|The first excerpt represents the element of Air. It speaks of mental influences and the process of thought, and is drawn from Protagoras by Plato:
brother of our friend Alcibiades, of whom this very same Pericles was the
guardian; and he being in fact under the apprehension that Cleinias would
be corrupted by Alcibiades, took him away, and placed him in the house of
Ariphron to be educated; but before six months had elapsed, Ariphron sent
him back, not knowing what to do with him. And I could mention numberless
other instances of persons who were good themselves, and never yet made any
one else good, whether friend or stranger. Now I, Protagoras, having these
examples before me, am inclined to think that virtue cannot be taught. But
then again, when I listen to your words, I waver; and am disposed to think
that there must be something in what you say, because I know that you have
great experience, and learning, and invention. And I wish that you would,
|The second excerpt represents the element of Fire. It speaks of emotional influences and base passions, and is drawn from At the Sign of the Cat & Racket by Honore de Balzac:
poetry, music, and all his dearest habits. One morning Girodet broke
through all the barriers with which artists are familiar, and which
they know how to evade, went into his room, and woke him by asking,
"What are you going to send to the Salon?" The artist grasped his
friend's hand, dragged him off to the studio, uncovered a small easel
picture and a portrait. After a long and eager study of the two
masterpieces, Girodet threw himself on his comrade's neck and hugged
him, without speaking a word. His feelings could only be expressed as
he felt them--soul to soul.
"You are in love?" said Girodet.
They both knew that the finest portraits by Titian, Raphael, and
|The third excerpt represents the element of Water. It speaks of pure spiritual influences and feelings of love, and is drawn from Where There's A Will by Mary Roberts Rinehart:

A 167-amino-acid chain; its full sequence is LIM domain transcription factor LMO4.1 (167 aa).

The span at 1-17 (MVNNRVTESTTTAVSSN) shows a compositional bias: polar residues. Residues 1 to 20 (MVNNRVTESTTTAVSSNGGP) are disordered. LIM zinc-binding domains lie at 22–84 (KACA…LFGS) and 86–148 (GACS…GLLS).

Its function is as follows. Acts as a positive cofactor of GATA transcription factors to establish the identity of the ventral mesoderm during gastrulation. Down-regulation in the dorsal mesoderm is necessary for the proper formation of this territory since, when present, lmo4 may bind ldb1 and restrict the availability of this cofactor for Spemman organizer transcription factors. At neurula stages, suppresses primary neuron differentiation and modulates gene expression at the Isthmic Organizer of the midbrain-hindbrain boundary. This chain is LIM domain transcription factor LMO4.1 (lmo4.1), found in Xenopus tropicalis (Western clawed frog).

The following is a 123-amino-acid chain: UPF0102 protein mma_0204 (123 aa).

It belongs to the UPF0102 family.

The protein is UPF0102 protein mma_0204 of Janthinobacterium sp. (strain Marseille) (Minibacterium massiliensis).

young man. Human nature can stand a lot but it can't stand
everything. He's overdoing it!"
"They like it," I said.
"They think they do," he retorted. "Mark my words, Minnie, if he
adds another mile to the walk to-morrow there will be a mutiny.
Kingdoms may be lost by an extra blister on a heel."
Mr. von Inwald had been sitting with his feet straight out,
scowling, but now he turned and looked at me coolly.
"All that keeps me here," he said, "is Minnie's lovely hair. It
takes me mentally back home, Minnie, to a lovely lady--may I have
a bit of it to keep by me?"
|The fourth excerpt represents the element of Earth. It speaks of physical influences and the impact of the unseen on the visible world, and is drawn from The Girl with the Golden Eyes by Honore de Balzac:
hospital when the last term of his stunted growth expires; whereas the
man of the middle class is set upon living, and lives on, but in a
state of idiocy. You will meet him, with his worn, flat old face, with
no light in his eyes, with no strength in his limbs, dragging himself
with a dazed air along the boulevard--the belt of his Venus, of his
beloved city. What was his want? The sabre of the National Guard, a
permanent stock-pot, a decent plot in Pere Lachaise, and, for his old
age, a little gold honestly earned. /HIS/ Monday is on Sunday, his
rest a drive in a hired carriage--a country excursion during which his
wife and children glut themselves merrily with dust or bask in the
sun; his dissipation is at the restaurateur's, whose poisonous dinner
The Girl with the Golden Eyes